Is this a severe case of anthropomorphism or a sign that the animal kingdom is looking for divine help to stop humanity from the damage it’s causing? A photographer in Canada captured pictures of a polar bear appearing to pray at the foot of a cross on a neighboring island before standing and looking her straight in the eye as if to ask, “Did you get the message?”

Holy crap, he’s praying!

Jessica Andrews of Wesleyville on Newfoundland’s central coast told the Toronto Sun that she saw the polar bear one evening after arriving home from work. Since the sighting was a first for her, Andrews quickly grabbed a camera and took over 200 photos of the magnificent animal as it poked through fishing boxes on her island before swimming to another. That’s where it found the cross.

He stood up and put his paw on the cross and that’s the picture I took. It was almost like he was staring right at me.

Almost? Depending on the depth of your anthropomorphism or your belief in the spirit of animals, there are a lot of messages you could imagine this polar bear is sending. Andrews shares the impact it had on her:

It looked like he was having so much fun and it made me happy!

Others may see something more ominous or perhaps a spiritual calling. Those are the ones local police probably had in mind when they asked people to stay away from the bear.

The Internet is filled with pictures of animals (not just kittens) in human-like poses and praying is a major theme. Any animal that can put two limbs together, clasp hand-like paws or stare into space will eventually end up in a praying pose, which is why there aren’t any pictures of fish, snakes or birds praying. Besides not having the right equipment, snakes have that added challenge of being a symbol of evil in many cultures.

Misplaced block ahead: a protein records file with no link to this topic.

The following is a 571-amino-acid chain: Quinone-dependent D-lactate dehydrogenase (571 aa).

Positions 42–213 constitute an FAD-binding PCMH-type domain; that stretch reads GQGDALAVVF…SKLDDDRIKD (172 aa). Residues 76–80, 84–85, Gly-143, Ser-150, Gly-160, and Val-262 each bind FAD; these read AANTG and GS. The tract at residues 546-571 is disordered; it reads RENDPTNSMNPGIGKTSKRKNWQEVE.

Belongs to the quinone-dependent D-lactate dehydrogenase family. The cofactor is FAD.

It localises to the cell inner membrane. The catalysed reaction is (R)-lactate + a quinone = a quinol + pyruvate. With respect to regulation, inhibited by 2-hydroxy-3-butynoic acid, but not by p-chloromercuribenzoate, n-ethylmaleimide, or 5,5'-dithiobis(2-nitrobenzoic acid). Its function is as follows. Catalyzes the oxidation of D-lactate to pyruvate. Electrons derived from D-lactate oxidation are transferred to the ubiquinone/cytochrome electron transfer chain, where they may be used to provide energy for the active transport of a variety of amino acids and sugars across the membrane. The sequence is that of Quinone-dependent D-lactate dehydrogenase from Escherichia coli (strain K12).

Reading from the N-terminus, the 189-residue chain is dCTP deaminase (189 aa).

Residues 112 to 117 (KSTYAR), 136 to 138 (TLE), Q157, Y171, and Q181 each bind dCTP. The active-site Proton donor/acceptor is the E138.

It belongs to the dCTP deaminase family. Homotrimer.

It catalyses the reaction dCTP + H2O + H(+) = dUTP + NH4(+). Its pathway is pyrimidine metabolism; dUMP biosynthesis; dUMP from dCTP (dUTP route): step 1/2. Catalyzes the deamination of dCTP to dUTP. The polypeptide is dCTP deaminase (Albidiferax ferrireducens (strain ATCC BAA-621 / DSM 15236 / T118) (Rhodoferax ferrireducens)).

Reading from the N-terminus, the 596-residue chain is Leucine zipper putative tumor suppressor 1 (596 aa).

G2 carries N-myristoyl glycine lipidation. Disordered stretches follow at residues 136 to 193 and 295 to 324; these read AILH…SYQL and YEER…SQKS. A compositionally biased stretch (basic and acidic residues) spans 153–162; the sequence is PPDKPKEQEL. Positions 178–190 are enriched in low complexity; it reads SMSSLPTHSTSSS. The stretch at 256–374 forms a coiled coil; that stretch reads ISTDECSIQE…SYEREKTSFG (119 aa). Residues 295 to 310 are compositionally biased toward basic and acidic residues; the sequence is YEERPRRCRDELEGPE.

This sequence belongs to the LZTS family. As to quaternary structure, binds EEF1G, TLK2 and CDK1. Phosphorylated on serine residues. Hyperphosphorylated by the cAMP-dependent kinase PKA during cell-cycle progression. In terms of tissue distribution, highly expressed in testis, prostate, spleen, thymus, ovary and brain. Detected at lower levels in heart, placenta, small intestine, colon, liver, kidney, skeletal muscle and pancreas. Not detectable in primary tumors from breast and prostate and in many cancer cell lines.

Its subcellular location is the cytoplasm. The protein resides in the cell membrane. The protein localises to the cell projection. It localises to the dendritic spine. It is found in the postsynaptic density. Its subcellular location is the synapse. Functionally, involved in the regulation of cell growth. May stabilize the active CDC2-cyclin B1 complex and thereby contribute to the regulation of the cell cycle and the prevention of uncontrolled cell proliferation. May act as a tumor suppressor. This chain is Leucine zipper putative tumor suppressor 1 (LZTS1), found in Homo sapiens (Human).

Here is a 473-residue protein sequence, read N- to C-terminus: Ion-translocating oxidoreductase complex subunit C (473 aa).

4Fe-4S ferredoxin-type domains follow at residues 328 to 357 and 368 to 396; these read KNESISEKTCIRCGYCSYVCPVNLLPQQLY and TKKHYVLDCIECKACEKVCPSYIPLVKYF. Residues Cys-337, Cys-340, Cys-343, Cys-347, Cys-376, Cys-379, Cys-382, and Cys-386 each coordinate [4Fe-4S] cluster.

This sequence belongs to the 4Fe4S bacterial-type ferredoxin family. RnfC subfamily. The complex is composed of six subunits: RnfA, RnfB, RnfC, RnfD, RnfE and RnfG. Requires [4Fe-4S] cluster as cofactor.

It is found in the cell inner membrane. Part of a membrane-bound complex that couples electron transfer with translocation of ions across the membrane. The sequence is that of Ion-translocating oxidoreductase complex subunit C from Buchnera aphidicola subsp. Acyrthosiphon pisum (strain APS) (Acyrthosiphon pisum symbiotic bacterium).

The history of animal deities and animal spirituality is as long as the history of humans. Even the Christian bible contains stories of animals seemingly showing a spiritual side (check out the Book of Numbers where a donkey sees an angel and convinces it to spare a man’s life).

The belief or desire to believe in spiritual animals gets support from both scientists and philosophers. One religious practice – grieving for the dead – shows up in a number of animal species. Chimpanzees were recently observed doing this and the behavior has also been attributed to elephants, giraffes, magpies, Western scrub jays and even dolphins – a species that doesn’t have hands to clasp in prayer but appears to spend time surrounding a dead dolphin before moving on.

Is it just anthropomorphism or pareidolia or something more? In a recent interview in The New Yorker, philosopher Daniel Dennett talks about the science of the soul and looking for the soul in the physical brain. He presents his belief that animals have souls that haven’t yet evolved to the level of the human soul.

Which brings us back to Jessica Andrews’ polar bear. What was it actually doing? Why do so many people want to believe it was praying? Is that good or bad? What does it say about us?

Perhaps Andrews’ interpretation is the best:

It looked like he was having so much fun and it made me happy!

Paul Seaburn

Paul Seaburn is the editor at Mysterious Universe and its most prolific writer. He’s written for TV shows such as "The Tonight Show", "Politically Incorrect" and an award-winning children’s program. He's been published in “The New York Times" and "Huffington Post” and has co-authored numerous collections of trivia, puzzles and humor. His “What in the World!” podcast is a fun look at the latest weird and paranormal news, strange sports stories and odd trivia. Paul likes to add a bit of humor to each MU post he crafts. After all, the mysterious doesn't always have to be serious.

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